Because the general model of infectious diseases doesn't take into account the relative location of individuals, but not only does that have an impact on the range of pesticides we apply, but it's a very important consideration in plant diseases, because plants don't move like animals do. If this positional relationship can be effectively described, the amount of pesticide used can be reduced and soil pesticide residues can be reduced. A plant epidemiccell machine model is proposed to solve this problem.
Set the rules of the cell machine:
Infected cells will release spores to the surrounding cell, and spore concentration is related to distance from the infected cell. Infected cells die after D of survival and stop releasing spores. The concentration of spores in each square was superimposed by the concentration of spores released by multiple infected cells. New cells are infected every day, and infection is a random event, depending on the spore concentration here.
Spore transmission function:
Assuming that for every small time δt, the concentration of spores produced is a constant concentration α, the concentra tion of spores will gradually decrease after spreading around. If the limit of air propagation speed is not taken into a ccount, the concentration of spores is only a function of distance:
$$S(x)=\frac{\alpha}{x}$$
Where x is the Euclidean distance with respect to the infected plant.
Infection probability function:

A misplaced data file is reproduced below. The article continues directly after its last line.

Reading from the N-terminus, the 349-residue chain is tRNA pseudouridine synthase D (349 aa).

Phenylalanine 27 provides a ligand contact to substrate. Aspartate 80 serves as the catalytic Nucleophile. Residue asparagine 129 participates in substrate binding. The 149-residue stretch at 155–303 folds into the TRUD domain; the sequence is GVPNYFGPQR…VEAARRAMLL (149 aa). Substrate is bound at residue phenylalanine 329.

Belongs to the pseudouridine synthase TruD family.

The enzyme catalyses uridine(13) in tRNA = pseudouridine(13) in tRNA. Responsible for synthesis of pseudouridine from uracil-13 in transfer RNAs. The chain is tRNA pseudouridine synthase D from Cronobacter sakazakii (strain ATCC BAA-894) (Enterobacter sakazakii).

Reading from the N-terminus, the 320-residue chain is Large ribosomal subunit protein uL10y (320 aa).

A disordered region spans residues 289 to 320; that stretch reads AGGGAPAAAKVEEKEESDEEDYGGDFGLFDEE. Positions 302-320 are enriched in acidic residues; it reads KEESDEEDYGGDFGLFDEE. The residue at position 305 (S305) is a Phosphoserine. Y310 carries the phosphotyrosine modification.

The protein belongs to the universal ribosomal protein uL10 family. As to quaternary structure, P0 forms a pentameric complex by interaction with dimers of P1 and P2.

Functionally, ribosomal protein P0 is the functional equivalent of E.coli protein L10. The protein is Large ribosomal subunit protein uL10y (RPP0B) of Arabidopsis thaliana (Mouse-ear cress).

Since the probability of plant infection is in (0, 1) for any spore concentration, it is necessary to map the spore concentration to the interval (0, 1), and consider using the sigmoid curve for simulation:
$$\beta (S)=1\frac{1}{1+\mathrm{exp}\left(\frac{\sum _{n}SOptinumS}{\tau}\right)}$$ $$\sum _{n}S{\textstyle \phantom{\rule{.5em}{0ex}}}is{\textstyle \phantom{\rule{.5em}{0ex}}}the{\textstyle \phantom{\rule{.5em}{0ex}}}sum{\textstyle \phantom{\rule{.5em}{0ex}}}of{\textstyle \phantom{\rule{.5em}{0ex}}}spore{\textstyle \phantom{\rule{.5em}{0ex}}}concentrations{\textstyle \phantom{\rule{.5em}{0ex}}}at{\textstyle \phantom{\rule{.5em}{0ex}}}the{\textstyle \phantom{\rule{.5em}{0ex}}}current{\textstyle \phantom{\rule{.5em}{0ex}}}cell{\textstyle \phantom{\rule{.5em}{0ex}}}position$$
The parameters were estimated using the pattern search algorithm in matlab:
The mean square error of the model was approximately 11%. The parameters as well as the model code are in the attachment.
Calculation of pesticide application radius:
Consider the case where one plant is found to be diseased. If the plant is diseased, should the neighboring plants with a radius of several be sprayed with pesticide? Consider the incidence probability P for each cell under this model:
$$P(x,days)=1(\frac{1}{1+exp\frac{\frac{\alpha}{x}OptinumS}{\tau}}{)}^{days}$$Based on this model, it is only necessary to determine the agricultically acceptable incidence and onset time to obtain the radius of pesticide application.